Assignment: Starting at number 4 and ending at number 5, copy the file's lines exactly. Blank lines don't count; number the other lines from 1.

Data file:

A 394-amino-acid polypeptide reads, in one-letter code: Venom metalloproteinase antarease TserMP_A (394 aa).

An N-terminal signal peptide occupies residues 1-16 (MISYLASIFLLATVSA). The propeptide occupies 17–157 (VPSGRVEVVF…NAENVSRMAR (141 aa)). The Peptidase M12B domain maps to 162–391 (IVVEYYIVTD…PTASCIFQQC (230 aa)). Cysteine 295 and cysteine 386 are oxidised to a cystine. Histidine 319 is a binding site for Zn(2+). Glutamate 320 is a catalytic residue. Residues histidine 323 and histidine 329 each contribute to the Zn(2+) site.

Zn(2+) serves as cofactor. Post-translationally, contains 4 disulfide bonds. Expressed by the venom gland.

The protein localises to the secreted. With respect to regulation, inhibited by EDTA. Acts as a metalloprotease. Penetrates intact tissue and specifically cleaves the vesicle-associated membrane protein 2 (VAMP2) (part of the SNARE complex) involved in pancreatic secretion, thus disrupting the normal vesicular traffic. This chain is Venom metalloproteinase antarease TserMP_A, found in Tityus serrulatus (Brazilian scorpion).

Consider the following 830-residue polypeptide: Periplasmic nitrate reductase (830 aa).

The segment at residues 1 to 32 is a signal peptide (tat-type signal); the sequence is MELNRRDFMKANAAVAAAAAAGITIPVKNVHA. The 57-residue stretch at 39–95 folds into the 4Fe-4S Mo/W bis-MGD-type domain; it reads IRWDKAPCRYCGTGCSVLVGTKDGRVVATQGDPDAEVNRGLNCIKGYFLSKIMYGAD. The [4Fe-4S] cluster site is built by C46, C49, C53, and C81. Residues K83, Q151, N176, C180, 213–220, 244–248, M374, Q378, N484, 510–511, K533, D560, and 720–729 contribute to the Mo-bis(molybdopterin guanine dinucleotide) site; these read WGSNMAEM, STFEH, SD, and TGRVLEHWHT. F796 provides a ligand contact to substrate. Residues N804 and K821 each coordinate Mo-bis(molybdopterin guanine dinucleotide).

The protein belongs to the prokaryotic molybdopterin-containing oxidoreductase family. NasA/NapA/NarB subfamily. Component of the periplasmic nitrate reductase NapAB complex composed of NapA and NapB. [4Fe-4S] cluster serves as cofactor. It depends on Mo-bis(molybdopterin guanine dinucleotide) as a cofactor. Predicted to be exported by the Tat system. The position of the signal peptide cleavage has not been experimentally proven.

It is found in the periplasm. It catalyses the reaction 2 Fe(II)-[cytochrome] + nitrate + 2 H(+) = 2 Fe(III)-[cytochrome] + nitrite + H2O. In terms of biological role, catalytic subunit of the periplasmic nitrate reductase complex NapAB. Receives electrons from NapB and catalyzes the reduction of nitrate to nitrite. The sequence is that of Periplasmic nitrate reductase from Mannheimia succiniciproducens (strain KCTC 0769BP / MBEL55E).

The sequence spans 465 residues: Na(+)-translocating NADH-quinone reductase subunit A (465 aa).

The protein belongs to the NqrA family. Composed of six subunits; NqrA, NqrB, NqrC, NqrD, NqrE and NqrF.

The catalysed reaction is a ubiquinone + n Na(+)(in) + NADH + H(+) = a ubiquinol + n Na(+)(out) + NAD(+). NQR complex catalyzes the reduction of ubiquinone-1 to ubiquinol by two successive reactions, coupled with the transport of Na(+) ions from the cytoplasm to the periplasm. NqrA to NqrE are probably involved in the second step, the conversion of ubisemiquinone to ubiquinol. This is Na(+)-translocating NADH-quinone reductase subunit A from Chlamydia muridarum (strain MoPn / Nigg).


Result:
The protein localises to the secreted. With respect to regulation, inhibited by EDTA. Acts as a metalloprotease. Penetrates intact tissue and specifically cleaves the vesicle-associated membrane protein 2 (VAMP2) (part of the SNARE complex) involved in pancreatic secretion, thus disrupting the normal vesicular traffic. This chain is Venom metalloproteinase antarease TserMP_A, found in Tityus serrulatus (Brazilian scorpion).

Consider the following 830-residue polypeptide: Periplasmic nitrate reductase (830 aa).